The young ones all the way up to the old men, rip and cut and shit talk. They’re professionals, at least at something. Yeah, well fuck you toos and holy shits and Dammit! I hate waking up so goddamn earlys. It’s like a chorus. Or maybe it’s a refrain. All of it rises up to god.

Not the God you’re thinking. This god wears a hard hat and stands 60 feet tall. Well, that’s how tall the lift is. He sways slightly when he shifts around and you can’t really see him, except for his hands.

He hears all the weak ones below him. He works quietly and diligently. His motions are swift and efficient. Now, this guy is the fuckin’ professional. And he knows it too. He lets the underlings bicker and banter and when he’s had enough, he lowers the arm and descends slowly. The clouds hover, suspended just above his head and his glass ceiling.

He comes close, but still towers above them. Calmly, without raising his voice he says, “Get back to work.” And then he’s back up where he belongs; his head makes a home with the clouds.

10 Books

Books that inspire me.

1. Sum – David Eagleman


You will read this book in one sitting. A look into 40 possible afterlives that are not meant to be taken literally and instead allow us to reflect on what makes this life valuable and magical. Eagleman is a neuroscientist at Baylor studying the brain’s many secrets. It’s the most fun I’ve had reading and I laughed at the end of each chapter in amazement and disbelief. I keep giving this book away only to realize that I always need it on hand … so I’ve bought it many times. 

2. No More Prisons – William Upski Wimsatt


Hip hop. Urban life. Self education. Hitchhiking. The Cool Rich Kids movement and philanthropy as the greatest art form. Wimsatt, a graffiti writer and grass roots organizer, talks his slick style through many social and economic problems, but this book is more about solutions. 

3. In persuasion nation – George Saunders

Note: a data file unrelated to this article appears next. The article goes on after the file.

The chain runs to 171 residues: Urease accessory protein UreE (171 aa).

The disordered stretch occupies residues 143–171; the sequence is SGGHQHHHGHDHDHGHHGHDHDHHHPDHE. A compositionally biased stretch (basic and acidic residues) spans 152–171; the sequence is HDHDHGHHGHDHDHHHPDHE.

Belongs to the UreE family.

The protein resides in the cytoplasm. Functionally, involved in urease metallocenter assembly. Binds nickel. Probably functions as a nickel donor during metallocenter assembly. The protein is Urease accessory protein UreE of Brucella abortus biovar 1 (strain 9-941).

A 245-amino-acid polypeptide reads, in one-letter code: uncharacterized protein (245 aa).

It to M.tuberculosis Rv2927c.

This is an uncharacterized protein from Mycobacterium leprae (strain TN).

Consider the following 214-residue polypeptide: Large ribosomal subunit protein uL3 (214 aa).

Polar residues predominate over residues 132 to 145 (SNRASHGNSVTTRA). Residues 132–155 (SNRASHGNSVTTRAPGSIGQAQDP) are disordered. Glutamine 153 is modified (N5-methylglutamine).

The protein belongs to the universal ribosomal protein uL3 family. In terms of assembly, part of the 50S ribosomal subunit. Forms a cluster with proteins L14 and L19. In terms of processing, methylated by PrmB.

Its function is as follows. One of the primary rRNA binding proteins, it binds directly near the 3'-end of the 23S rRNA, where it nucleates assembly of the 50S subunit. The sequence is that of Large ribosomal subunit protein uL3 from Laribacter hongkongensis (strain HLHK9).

A collection of short stories from the Syracuse Creative Writing instructor, now known for one of the greatest commencement speeches on kindness and regret. The stories are dreadful and hilarious at the same time. Sympathetic and satirical, Saunders will display his genius within a few lines. 

4. My name is Asher Lev – Chaim Potok


“As an artist you are responsible to no one and to nothing, except to yourself and to the truth as you see it.” This is what Asher Lev is told as he walks through the challenge of being a painter and a Jew. Potok himself was a writer and a rabbi, and the tension between faith and art for him, was lifelong. 


5. Jesus’ Son – Denis Johnson


There is a short story in this collection that changed the way I think about writing. I feel like Denis Johnson is part of my family. He’s my Vietnam-vet uncle who taught me how to shoot skeet and pick up girls. With a cigarette hanging from his lips, he saunters in to any pool hall and dares meathead, frat boys to mess with him. 


6. Blue Like Jazz – Donald Miller


Donald Miller is a man after my own heart. The things he struggles with. The doubts he has about God. His history with women are all very familiar to me. It feels like my own subconscious is penning the pages. This book seems to reach the hands of young men and women who are having a coming-of-age crisis. Just like all struggling with mental illness find underground hip hop, so do church burnouts find Donald Miller. 


7. The girl in the flammable skirt – Aimee Bender


“My lover is experiencing reverse evolution. I tell no one. I don’t know how it happened, only that one day he was my lover and the next he was some kind of ape. It’s been a month and now he’s a sea turtle.” 

8. and still I rise – Maya Angelou


I love poetry. I write poetry almost every day. I will say I love to write it more than I love to read it. But not when it comes to Maya. Her poetry rings in my mind for days after. In fact, if I am quiet, I can still hear it now. Her work is like a big “Fuck You” to anyone who practices oppression in all its various forms. But this “Fuck You” is so eloquent and elegant that it stings even harder. Kill them with kindness yes, but I would also add: she kills them with hope. 

9. The things they carried – Tim O’Brien


You don’t know war until you are a soldier, but this book is as close as a civilian will get.  Honest, gut-wrenching, thought-provoking, deeply sad, deeply brave all at once. I read this book in high school and the imagery is just as real 10 years later. I was totally heartbroken by a scene, but I am a better, more compassionate man for having read it. 

10. The prophet – Kahlil Gibran